More critically this region is unhealthy, and it isn’t just the pollution in a city where traffic gridlock has been official public policy for half-a-century. It is politically, ethically, and morally unhealthy, too. The atmosphere in the Capital is ugly, angry, strident, and at times seemingly short on values and virtue.

It is on both sides of the partisan divide, obviously aggravated by the behavior of President Trump, whose rise to power was the product of his insightful ability to exploit the ugliness and turn it into a powerful political weapon, as his adversaries are now doing. In truth, however, this nastiness has been well ingrained in and redefining the Washington political culture for years and there are few signs it will end when he is gone.

Washington’s entrenched hierarchy, not surprisingly, opposes moving the agencies out of the Capital. The trade associations, lobbyists, lawyers, unions, and the hometown media are and will continue to use their formidable clout to prevent the subdivision of their land of fruit and honey.

The Washington Post editorial writers, for example, hoisted themselves upon their high horse to lead the battle against relocation, but their defense of the status quo was awfully lame and transparent.

The move, they wrote, is just another example of Trump’s “malice” motivated by a plot to “encourage qualified scientists to leave government and stifle independent and objective research.” They didn’t explain why scientists in the Midwest or those who migrate there from here would be incapable of independent and objective research. Maybe it is the Midwestern fresh air.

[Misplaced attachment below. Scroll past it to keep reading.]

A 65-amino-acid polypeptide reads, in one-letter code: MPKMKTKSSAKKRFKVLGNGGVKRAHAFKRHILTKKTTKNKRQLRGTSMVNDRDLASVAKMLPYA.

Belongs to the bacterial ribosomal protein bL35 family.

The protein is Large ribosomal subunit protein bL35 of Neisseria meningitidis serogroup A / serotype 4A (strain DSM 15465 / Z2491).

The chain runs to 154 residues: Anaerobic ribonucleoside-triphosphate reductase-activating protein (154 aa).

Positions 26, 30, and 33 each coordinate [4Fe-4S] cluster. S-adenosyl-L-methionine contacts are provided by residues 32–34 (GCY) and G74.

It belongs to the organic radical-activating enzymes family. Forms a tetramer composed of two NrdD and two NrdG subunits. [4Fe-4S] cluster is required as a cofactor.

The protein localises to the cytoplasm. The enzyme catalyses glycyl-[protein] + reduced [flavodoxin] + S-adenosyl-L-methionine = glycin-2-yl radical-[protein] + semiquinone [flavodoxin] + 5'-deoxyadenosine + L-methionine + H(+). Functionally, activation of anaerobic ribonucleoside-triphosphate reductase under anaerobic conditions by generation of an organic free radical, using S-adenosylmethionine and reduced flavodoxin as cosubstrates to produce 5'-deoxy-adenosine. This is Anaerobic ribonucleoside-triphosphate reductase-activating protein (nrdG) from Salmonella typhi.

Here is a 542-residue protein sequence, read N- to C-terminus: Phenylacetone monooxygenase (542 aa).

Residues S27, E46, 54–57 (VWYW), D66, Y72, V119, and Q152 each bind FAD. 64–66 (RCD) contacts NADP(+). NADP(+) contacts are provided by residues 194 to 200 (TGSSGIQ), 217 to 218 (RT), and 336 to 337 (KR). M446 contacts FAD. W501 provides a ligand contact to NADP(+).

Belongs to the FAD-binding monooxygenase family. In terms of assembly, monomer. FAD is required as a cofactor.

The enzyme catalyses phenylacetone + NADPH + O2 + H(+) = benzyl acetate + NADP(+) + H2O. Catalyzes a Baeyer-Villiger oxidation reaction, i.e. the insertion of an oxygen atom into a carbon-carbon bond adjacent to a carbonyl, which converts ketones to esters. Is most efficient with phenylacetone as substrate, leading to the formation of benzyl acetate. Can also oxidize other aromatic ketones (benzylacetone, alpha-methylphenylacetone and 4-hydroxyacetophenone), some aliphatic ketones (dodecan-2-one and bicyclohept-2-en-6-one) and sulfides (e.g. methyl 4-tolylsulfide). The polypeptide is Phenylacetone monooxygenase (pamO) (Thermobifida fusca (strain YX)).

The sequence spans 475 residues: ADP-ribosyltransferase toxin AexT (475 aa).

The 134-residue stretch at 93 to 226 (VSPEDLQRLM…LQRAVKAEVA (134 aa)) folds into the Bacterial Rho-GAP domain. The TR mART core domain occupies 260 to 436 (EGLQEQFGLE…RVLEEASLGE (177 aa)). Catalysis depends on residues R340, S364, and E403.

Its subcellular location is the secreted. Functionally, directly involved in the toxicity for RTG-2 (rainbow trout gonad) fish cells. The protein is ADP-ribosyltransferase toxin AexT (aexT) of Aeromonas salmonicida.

Much can be blamed on Trump, but suggesting that moving two relatively small Agriculture agencies to Kansas is a diabolical plot to destroy science is a bit much. The relocation has probably never crossed his desk or his mysteriously wired mind, nor should it.

It is hard to believe that public services performed by hundreds of Federal agencies in the departments of Commerce, Housing, Interior, Transportation, Treasury, Agriculture, Energy, Education, and Health and Human Services cannot be done more productively and less expensively in Salt Lake City, Des Moines, Minneapolis, Oklahoma City, Chattanooga, Kalamazoo, Sioux Falls, Peoria, or St. Petersburg. So much of what those agencies do has nothing to do with being housed in the District of Columbia.

Obviously, there’s reason to keep Cabinet officers and leadership in the city. They need to be close to their fountain of Federal power on Pennsylvania Avenue and their money spigot on Capitol Hill, but those presidential appointees are a small minority of elite officeholders in the departments. They can stay.

The rest should get outta here.

Editor’s Note: Mike Johnson is a former journalist, who worked on the Ford White House staff and served as press secretary and chief of staff to House Republican Leader Bob Michel, prior to entering the private sector. He is co-author of a book, Surviving Congress, a guide for congressional staff, co-founder and member of the Board of the Congressional Institute, and a participant in the Congress of Tomorrow congressional reform project. Johnson is retired. He is married to Thalia Assuras and has five children and three grandchildren.